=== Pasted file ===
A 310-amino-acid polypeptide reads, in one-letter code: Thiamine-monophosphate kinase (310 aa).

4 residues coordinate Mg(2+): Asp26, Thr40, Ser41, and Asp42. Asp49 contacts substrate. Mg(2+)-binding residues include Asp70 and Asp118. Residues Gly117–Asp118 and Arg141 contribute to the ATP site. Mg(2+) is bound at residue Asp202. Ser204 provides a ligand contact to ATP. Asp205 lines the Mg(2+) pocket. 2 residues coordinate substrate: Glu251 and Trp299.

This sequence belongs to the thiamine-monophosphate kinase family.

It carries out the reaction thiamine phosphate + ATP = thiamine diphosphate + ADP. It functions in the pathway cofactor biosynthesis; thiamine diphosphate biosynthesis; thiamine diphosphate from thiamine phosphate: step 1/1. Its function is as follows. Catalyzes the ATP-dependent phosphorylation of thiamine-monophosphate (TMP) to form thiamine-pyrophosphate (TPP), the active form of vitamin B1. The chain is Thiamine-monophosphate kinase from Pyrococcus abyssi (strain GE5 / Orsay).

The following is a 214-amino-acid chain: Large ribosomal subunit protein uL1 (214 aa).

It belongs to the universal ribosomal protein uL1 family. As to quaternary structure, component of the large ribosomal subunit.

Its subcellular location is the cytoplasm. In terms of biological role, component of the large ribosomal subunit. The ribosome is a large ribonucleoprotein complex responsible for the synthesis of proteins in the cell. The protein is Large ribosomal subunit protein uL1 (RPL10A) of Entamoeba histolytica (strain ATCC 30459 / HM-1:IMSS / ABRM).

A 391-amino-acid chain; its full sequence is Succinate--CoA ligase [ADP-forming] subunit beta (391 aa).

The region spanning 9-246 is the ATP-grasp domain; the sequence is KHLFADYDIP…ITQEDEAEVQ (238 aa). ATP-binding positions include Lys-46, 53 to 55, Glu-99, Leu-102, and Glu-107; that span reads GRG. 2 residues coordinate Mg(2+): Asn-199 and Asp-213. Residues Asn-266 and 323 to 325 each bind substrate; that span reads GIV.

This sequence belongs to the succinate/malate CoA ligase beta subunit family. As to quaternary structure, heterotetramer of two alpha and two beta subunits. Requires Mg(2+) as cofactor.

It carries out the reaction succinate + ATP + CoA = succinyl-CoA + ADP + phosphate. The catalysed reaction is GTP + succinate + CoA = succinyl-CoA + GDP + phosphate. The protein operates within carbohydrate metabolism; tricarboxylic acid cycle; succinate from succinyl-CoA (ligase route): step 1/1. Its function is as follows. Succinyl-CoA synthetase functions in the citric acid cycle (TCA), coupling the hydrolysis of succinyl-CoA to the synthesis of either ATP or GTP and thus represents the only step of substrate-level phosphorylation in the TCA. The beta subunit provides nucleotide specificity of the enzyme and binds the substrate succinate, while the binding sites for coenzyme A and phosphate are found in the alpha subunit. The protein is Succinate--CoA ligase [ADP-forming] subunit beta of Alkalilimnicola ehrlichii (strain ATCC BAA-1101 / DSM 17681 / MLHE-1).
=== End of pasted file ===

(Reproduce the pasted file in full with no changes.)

A 310-amino-acid polypeptide reads, in one-letter code: Thiamine-monophosphate kinase (310 aa).

4 residues coordinate Mg(2+): Asp26, Thr40, Ser41, and Asp42. Asp49 contacts substrate. Mg(2+)-binding residues include Asp70 and Asp118. Residues Gly117–Asp118 and Arg141 contribute to the ATP site. Mg(2+) is bound at residue Asp202. Ser204 provides a ligand contact to ATP. Asp205 lines the Mg(2+) pocket. 2 residues coordinate substrate: Glu251 and Trp299.

This sequence belongs to the thiamine-monophosphate kinase family.

It carries out the reaction thiamine phosphate + ATP = thiamine diphosphate + ADP. It functions in the pathway cofactor biosynthesis; thiamine diphosphate biosynthesis; thiamine diphosphate from thiamine phosphate: step 1/1. Its function is as follows. Catalyzes the ATP-dependent phosphorylation of thiamine-monophosphate (TMP) to form thiamine-pyrophosphate (TPP), the active form of vitamin B1. The chain is Thiamine-monophosphate kinase from Pyrococcus abyssi (strain GE5 / Orsay).

The following is a 214-amino-acid chain: Large ribosomal subunit protein uL1 (214 aa).

It belongs to the universal ribosomal protein uL1 family. As to quaternary structure, component of the large ribosomal subunit.

Its subcellular location is the cytoplasm. In terms of biological role, component of the large ribosomal subunit. The ribosome is a large ribonucleoprotein complex responsible for the synthesis of proteins in the cell. The protein is Large ribosomal subunit protein uL1 (RPL10A) of Entamoeba histolytica (strain ATCC 30459 / HM-1:IMSS / ABRM).

A 391-amino-acid chain; its full sequence is Succinate--CoA ligase [ADP-forming] subunit beta (391 aa).

The region spanning 9-246 is the ATP-grasp domain; the sequence is KHLFADYDIP…ITQEDEAEVQ (238 aa). ATP-binding positions include Lys-46, 53 to 55, Glu-99, Leu-102, and Glu-107; that span reads GRG. 2 residues coordinate Mg(2+): Asn-199 and Asp-213. Residues Asn-266 and 323 to 325 each bind substrate; that span reads GIV.

This sequence belongs to the succinate/malate CoA ligase beta subunit family. As to quaternary structure, heterotetramer of two alpha and two beta subunits. Requires Mg(2+) as cofactor.

It carries out the reaction succinate + ATP + CoA = succinyl-CoA + ADP + phosphate. The catalysed reaction is GTP + succinate + CoA = succinyl-CoA + GDP + phosphate. The protein operates within carbohydrate metabolism; tricarboxylic acid cycle; succinate from succinyl-CoA (ligase route): step 1/1. Its function is as follows. Succinyl-CoA synthetase functions in the citric acid cycle (TCA), coupling the hydrolysis of succinyl-CoA to the synthesis of either ATP or GTP and thus represents the only step of substrate-level phosphorylation in the TCA. The beta subunit provides nucleotide specificity of the enzyme and binds the substrate succinate, while the binding sites for coenzyme A and phosphate are found in the alpha subunit. The protein is Succinate--CoA ligase [ADP-forming] subunit beta of Alkalilimnicola ehrlichii (strain ATCC BAA-1101 / DSM 17681 / MLHE-1).